Of the many stations where I have worked, only a very few were truly well-equipped to enable the employees to do their jobs in an expeditious, professional manner. While no owner desires to throw money away, those in the “excellent” category are willing to invest the capital to build an organization of which every employee could be proud.

This is the difference that manifests itself at a live broadcast when one station arrives in a clean, professionally lettered/decorated station van, with wireless microphones, dedicated links to the studio, one or more air talent, a producer, and even the salesperson who sold the broadcast present to coordinate with the client. By contrast, another station arrives with the air talent driving his own personal vehicle, broadcasting the event via his hand-held cell phone or some combination of equipment cobbled together from a foray to the local Radio Shack.

There is much more to this than spending or saving money. Clients can see at a glance which stations care enough to invest in the future — and the future of the advertiser who purchases time on the stations. Employees who care about the owners for whom they work take pride in having the tools of the trade they need to do the job. Salespeople are confident the stations will produce results for clients. Better talent is attracted to successful stations, allowing the owners to build superior staffs.

This all translates into an improved bottom line.  Not in the short term, necessarily, but over time, it is one of the ingredients that builds a good station into a great station.

I only wish more owners could come to realize it.

The Radio Barometer: No Change

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Working in Radio through the recession of the late ’70’s and various minor economic downturns over the decades, a pattern started to emerge.

Somehow, local retailers managed to sense a slowdown in business long before it revealed itself in national statistics.

They responded to their perceptions by cutting back on their advertising budgets. Our stations always saw a drop in overall revenue several months before the recession became apparent to everyone else.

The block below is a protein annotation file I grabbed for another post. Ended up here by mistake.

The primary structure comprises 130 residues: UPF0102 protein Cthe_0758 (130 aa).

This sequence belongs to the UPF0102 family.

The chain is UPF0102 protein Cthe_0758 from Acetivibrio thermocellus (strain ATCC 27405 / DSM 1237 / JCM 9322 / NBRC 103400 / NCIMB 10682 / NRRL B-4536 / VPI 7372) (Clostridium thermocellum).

The reverse was also true. After a time, while the media was still moaning about the slow economy, local retailers began increasing their ad budgets. Our stations’ revenues increased. And, a couple of months later — ta-dah! — the recession was over.

As a result, it was encouraging this month that some of the major radio groups are beginning to see sales increases of 4 percent or more over the previous year. It’s an indication that the economy is far from dead.

Given the right conditions, the economy’s natural tendency is to grow. In fact, it’s actually difficult to hold it back.

Unfortunately, we are not experiencing the right conditions. Instead of a government that encourages private industry and increased employment, it appears we have an administration that seeks to place more inhibitions, road blocks, burdens, and red tape on employers. The result is a chilling effect on economic growth.

The economy is trying to recover. We’ll keep an eye on our “Radio barometer” to see if the sales increases continue, and if Radio can predict the end — or continuation — of our current recession.

Nothing to Miss

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Hitting the “scan” button on your car radio these days can bring a deepening level of disappointment. Is it just me, or is there a bland sameness to music stations that have become little more than a jukebox…one song after another with the occasional bland comment thrown in?

I had the good fortune to grow up during the “golden age” of rock ‘n’ roll, and the stations that served up the great music also served up outstanding personalities. Think of the legends of the business: Larry Lujack, Charlie Tuna, Robert W. Morgan, Ron Lundy, John “Records” Landecker, to name but a few. They were inspirations for an entire host of jocks…some of whom became local personalities in their own right.

As operations manager of a small station in the 70’s, I had the good fortune to work with a staff of air talent that understood being a “personality” didn’t mean talking a lot. It meant thinking about what you were going to say before you said it, planning out your program, and having fun. And fun is what appears to be missing from most stations today.